Coconut water is the clear liquid found inside of an immature coconut. It is comprised of 3.2 percent sugar, less than one percent of fat and protein, and water which make up an over 90 percent share of its main contents. Coconut water has long been widely used as a beverage, mainly in the Tropics, either fresh, bottled or in cans. Coconut water has also been used as medicine, as an alternative intravenous rehydration fluid and, for treatment of diarrhea in Jamaican folk medicinal practices.
Coconut water is by far the leading plant-based water available for sale worldwide. In 2016, coconut water accounted for 96 percent of the volume share in the global sale of all plant-based water with over 700 million liters sold and with a market value of about 2.2 billion U.S. dollars. In the U.S., the industry for coconut water has experienced a continued growth in market size with a projected 1.98 billion U.S. dollars in generated revenue forecasted for 2019, from 612.5 million in 2015. Some of the top brands that process coconut water in the U.S. include: Vita Coco, Zico, and One’s Coconut Water. Processed coconut water in the U.S. is typically sold in ordinary cans, Tetra Paks, or plastic bottles. With an average energy content of about 14 calories per 100 gram of coconut water, it has also more recently been marketed in the U.S. as a natural energy or sports drink.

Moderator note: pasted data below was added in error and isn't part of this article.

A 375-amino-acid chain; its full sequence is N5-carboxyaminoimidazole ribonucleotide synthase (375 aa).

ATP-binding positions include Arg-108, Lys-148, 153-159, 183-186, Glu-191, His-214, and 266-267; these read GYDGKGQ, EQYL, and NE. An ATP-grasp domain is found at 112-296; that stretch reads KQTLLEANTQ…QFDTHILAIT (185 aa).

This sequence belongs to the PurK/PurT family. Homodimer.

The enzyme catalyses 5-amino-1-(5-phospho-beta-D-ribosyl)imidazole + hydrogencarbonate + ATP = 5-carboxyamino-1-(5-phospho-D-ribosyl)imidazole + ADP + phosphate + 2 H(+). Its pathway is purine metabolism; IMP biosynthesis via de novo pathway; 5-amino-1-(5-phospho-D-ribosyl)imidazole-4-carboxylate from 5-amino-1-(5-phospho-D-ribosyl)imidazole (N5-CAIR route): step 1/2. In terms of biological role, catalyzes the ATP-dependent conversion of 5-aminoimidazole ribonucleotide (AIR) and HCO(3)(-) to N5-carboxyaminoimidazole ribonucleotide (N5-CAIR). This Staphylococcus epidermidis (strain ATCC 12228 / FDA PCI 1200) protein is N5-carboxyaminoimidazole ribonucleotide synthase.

Coconut water contains several minerals that include: Potassium, Sodium and Calcium and 9.9 milligram Vitamin C per 100 gram. In recent years, the coconut water industry in the U.S. has been plagued by allegations of unfounded and rather misleading health benefit claims by some manufacturers. This litany of concerns and accusations has led to warnings from the FDA as well as several class action lawsuits over false advertising claims.
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